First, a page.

Planes flying over our house are suddenly becoming eerie. Two months ago I did a post on plane crash statistics because my eight year old had a fear of a plane falling on our house. (We get a lot of small town planes flying overhead.) I felt lucky because a month went by without a single night of her praying that a plane didn't crash on our house.
Then we had a wind storm. Electric went out. Kids didn't have school because there was no electricity. She prayed that night for a plane not to crash on our house. It gave me the chills too because it was horribly windy outside. The next night, I'm writing away and get a CNN alert that a plane crashed in Buffalo - a mile from my dad's house. The Buffalo plane crash of Continental Flight 3407 was little too close for comfort. I was shocked as I followed the story on CNN and couldn't pull myself away.
Turns out one of the girls on the Buffalo Plane that crashed, 19 year old Beth Kushner on Flight 3407, went to school with my son in Eden, New York, and Joe and Beth both used to live in Angola, NY. He has a beautiful picture of her on his blog. Just looking at this smiling picture of this promising young happy girl and imagining what she went through, and what her relatives must be going through makes me want to cry. My son nor I knew Beth. I can only imagine the sorrow her family must feel. What if it was my daughter flying home from college? What if that was my 19 year old son? What if the plane had gone a mile further and landed on my father's house? And then there's always the question - how could God let this happen?
I reason that he doesn't. It's man's plane. Man's mechanics. We are not puppets. So where are the angels and where are the miracles? I just hope that the crash had such a great impact that none of them experienced any pain. I've been unconscious before, and I know when you're out - you're out. You feel nothing. I hope that's what they felt. People burning in Australian wildfires and burning planes are too much to bear thinking about.
Does anyone else find it ironic that Continental's airline magazine has this quote on the airline magazine's front page (advertising Manhattan):
"All free, all moments that stick in the memory, and all in New York"
Do you think they're referencing the Hudson River landing and Buffalo NY plane crash?
Also in the Buffalo plane crash was Ellyce Kausner was a 24 year old law student on her way to her nephew's Valentine's Day party. And Madaline Loftus was another 24 year old victim of the Buffalo plane crash. She was headed to Buffalo State College, where my son attends. Rebecca Lynne Shaw was the First Flight Officer, and at the young age of 24, she too lost her life in the Buffalo plane crash. I'm picking out the 24 year olds because my oldest son is 24.
Two members of Chuck Mangione's band were in the plane. My father was a band teacher (Mr. Sadlo - Lockport Senior High School if anyone remembers!) and a trumpet player (and every other instrument in the world) and met Chuck Mangione in person. I can still picture the photograph in my mind. (I used to sort of kinda' play trumpet in high school..not sure if it was considered playing or making noise...). The Chuck Mangione band was on their way to play with the Buffalo Philarmonic Orchestra. How sad for Mr. Mangione.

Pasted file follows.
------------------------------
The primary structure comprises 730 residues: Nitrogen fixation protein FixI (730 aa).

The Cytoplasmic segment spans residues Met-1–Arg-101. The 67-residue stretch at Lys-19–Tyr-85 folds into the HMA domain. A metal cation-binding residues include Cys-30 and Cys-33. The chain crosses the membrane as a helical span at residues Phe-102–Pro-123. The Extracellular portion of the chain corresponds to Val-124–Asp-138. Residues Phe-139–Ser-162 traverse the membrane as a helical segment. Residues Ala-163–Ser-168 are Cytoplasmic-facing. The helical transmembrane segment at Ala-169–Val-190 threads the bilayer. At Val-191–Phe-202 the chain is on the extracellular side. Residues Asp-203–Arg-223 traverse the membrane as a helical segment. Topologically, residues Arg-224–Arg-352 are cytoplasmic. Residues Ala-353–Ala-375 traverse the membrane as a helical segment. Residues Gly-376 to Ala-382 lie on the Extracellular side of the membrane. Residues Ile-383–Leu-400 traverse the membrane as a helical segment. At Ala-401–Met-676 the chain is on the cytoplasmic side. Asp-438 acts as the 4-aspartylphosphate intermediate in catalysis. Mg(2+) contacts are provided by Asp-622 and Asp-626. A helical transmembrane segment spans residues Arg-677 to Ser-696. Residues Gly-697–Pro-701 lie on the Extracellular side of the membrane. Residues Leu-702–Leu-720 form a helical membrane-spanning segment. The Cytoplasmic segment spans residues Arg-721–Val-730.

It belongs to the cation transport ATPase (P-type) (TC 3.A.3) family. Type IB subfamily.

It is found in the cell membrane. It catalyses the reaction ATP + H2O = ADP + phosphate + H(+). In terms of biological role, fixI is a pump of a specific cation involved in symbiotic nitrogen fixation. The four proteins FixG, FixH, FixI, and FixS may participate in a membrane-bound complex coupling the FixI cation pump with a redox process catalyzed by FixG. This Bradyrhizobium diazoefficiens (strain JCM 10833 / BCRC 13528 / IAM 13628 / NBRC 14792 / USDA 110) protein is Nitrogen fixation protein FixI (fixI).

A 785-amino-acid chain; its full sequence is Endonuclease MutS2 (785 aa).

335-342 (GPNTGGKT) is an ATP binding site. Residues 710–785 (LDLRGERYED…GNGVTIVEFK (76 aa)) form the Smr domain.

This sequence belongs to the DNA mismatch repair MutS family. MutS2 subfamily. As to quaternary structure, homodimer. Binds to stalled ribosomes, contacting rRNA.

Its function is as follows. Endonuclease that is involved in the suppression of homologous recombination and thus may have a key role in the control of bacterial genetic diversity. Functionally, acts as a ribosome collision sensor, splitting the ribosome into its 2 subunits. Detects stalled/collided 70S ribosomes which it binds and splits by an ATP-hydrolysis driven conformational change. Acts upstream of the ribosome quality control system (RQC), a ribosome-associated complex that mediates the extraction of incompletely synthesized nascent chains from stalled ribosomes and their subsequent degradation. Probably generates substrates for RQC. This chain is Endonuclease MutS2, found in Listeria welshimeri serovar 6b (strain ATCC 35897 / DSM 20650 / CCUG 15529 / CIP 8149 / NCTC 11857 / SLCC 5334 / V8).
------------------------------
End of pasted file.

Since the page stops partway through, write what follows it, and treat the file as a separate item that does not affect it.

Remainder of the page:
With all the musicians that have died in plane crashes, I imagine many of them must think about having a similar fate. List Universe has a list of their pick of the Top Ten Musicians who have died in a plane crash. Buddy Holly is of course, first. A few of my favorites are on the list (don't laugh), John Denver (I used think he was sooo cute), Jim Croce (had the 8-track), and (a little more with the times) Stevie Ray Vaughan. My boyfriend still pines over Patsy Cline and insists Ricky Nelson is what a good lookin' guy should look like. Otis Redding (in my book) is right up there with Buddy Holly. (I just learned that Otis Redding wrote the words to the song RESPECT sung by Aretha Franklin.)
The "Elvis Pelvis" website has short biographies of musicians who have died in plane crashes.
Wikipedia (of course) has a list of "well-known" people who have died in plane crashes (or, "aviation crashes" - probably some helicopters thrown in there...)
Nationmaster always has great statistics, and they too have a list of people who have died in plane crashes.
NBC Sports has a list of athletes, sports professionals, coaches and officals who have died in plane crashes, and ESPN has a similiar lists of athletes and sport teams who have died in plane crashes.
Buffalo's TV station, WGRZ has a touching slideshow and list of everyone who died in the Buffalo plane crash.
Here is Continental Airlines Link to News on the Continental Airlines Buffalo Plane Crash 3407.
Seems like the 1 in 34 million chance of dying from a plane crash needs to be updated.